World Press Freedom Day was celebrated today with a particular focus on
the use of anti-terrorism legislation to suppress critical voices – while journalists faced attacks from many sides,
writes Ricky Hunt.

“Honest and probing journalism is vital to the protection of rights and belongs to everyone,” said Maja Daruwala, Director of the Commonwealth Human Rights Initiative. “All members of the Commonwealth must respect their commitment to the freedom of speech and expression. The illegitimate use of anti-terror laws to silence, intimidate and create an atmosphere of chill and censorship damages society as a whole and does not make the world a safer place. It is inexcusable.”

As if to illustrate the point, the spokesperson for one of Sri Lanka’s prominent newspapers was arrested for questioning the government, and remains detained without charge.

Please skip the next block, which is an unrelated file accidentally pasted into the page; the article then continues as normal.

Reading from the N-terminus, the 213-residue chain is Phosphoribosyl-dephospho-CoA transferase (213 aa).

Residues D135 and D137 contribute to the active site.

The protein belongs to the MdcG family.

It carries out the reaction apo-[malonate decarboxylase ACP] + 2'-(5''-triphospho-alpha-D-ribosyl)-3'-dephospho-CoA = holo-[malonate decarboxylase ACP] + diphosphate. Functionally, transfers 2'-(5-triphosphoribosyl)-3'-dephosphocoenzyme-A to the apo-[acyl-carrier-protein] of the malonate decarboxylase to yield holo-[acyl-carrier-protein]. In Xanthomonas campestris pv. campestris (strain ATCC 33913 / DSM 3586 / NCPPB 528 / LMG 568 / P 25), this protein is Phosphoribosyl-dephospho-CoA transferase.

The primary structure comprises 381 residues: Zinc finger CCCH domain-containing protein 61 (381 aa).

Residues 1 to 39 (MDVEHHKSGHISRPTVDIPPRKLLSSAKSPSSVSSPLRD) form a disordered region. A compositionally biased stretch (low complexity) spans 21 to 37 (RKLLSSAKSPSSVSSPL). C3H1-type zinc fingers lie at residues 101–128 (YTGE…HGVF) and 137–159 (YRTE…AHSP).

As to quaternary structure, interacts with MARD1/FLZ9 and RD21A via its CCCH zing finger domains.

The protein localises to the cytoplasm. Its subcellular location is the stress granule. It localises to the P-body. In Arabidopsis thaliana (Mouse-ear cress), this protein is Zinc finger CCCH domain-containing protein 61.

In Uganda, Kizza Besigye, the leader of the opposition party has been detained on suspicion of treason and terrorism for speaking out against the government on a local radio show, while in Kenya, a British journalist and his collaborator were arrested on suspicion of terrorist activity for filming the outside of a police station while shooting a documentary about the unfair treatment of Islamists in the country.

In South Africa, media groups were fighting on two fronts: challenging a move to hold a nuclear trial in secret , and testifying in Parliamentary hearings on planned changes to the Film and Publications Act which will force news media to submit to pre-publication censorship.

In a statement to mark the day, United Nations secretary general Ban Ki-moon said that over 50 media professionals had lost their lives while pursuing their careers over the past year.

"Attacks on freedom of press are attacks against international law, against humanity, against freedom itself – against everything the UN stands for," said Ki-moon, referring more specifically to journalists who suffered while covering the saga in Iraq.

The Committee to Protect Journalists (CPJ) also indicated that 92 journalists had lost their lives in Iraq since March 2003, when the war began.